By Robert Reich
Leaving New York City yesterday bound for California on one of the last flights out of JFK before the airport closed, a flight attendant told me I was lucky to already have my ticket. In light of the pending hurricane, the airlines had just hours before jacked up ticket prices on the flight to $4,000 (I had paid a few hundred dollars when I bought it last week).
As a result of the last-minute rush for tickets, the flight was oversold by 47 passengers. So the flight attendants offered money to any passengers who volunteered to switch their tickets to the next flight out of NYC, whenever that might be.
The first offer of $200 wasn’t enough to elicit 47 volunteers, nor were the subsequent ones of $300 and $350. An offer of $400 finally did the trick.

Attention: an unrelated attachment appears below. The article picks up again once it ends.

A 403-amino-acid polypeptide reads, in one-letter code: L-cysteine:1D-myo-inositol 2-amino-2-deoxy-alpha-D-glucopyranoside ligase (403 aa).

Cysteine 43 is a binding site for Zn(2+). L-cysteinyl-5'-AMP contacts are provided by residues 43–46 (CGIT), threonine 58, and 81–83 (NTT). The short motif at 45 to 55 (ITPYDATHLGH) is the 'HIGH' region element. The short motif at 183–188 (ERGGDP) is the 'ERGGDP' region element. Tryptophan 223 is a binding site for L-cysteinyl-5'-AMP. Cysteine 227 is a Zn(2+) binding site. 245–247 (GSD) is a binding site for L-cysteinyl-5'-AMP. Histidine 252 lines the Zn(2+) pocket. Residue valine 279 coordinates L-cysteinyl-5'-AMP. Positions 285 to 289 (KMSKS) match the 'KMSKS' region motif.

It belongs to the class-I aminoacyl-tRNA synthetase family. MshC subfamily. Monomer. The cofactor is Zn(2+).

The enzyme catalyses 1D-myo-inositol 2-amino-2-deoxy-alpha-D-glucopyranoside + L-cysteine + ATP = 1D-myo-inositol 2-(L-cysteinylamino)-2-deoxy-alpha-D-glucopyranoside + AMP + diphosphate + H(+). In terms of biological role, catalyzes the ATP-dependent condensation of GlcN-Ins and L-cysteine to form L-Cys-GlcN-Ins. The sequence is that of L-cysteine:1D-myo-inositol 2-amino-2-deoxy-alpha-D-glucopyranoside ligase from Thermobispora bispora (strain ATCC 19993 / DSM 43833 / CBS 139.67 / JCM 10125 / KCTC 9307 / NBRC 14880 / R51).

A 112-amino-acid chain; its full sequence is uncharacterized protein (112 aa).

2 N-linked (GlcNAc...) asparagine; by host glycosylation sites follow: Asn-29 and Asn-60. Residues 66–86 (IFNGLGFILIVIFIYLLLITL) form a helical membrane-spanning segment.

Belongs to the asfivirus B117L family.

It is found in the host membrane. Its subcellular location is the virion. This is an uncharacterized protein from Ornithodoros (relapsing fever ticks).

Assuming that the 47 extra passengers had each paid $4,000 to get onto the plane at the last minute, and the 47 who gave up their seats for them received $400 in return, the trade would have been “rational” in narrow market terms. After all, the seats were “worth” $4,000 to those who bought them at the last minute, and switching to the next flight (whenever that might be) was “worth” $400 to those who agreed to do so.
But the transaction was also deeply exploitative. The airline netted a huge profit because of the impending storm.
I couldn’t help think this was a miniature version of the America we’ll have if Mitt Romney is elected president. Rational and efficient in terms of supply and demand, guaranteed to maximize profits, but fundamentally unfair.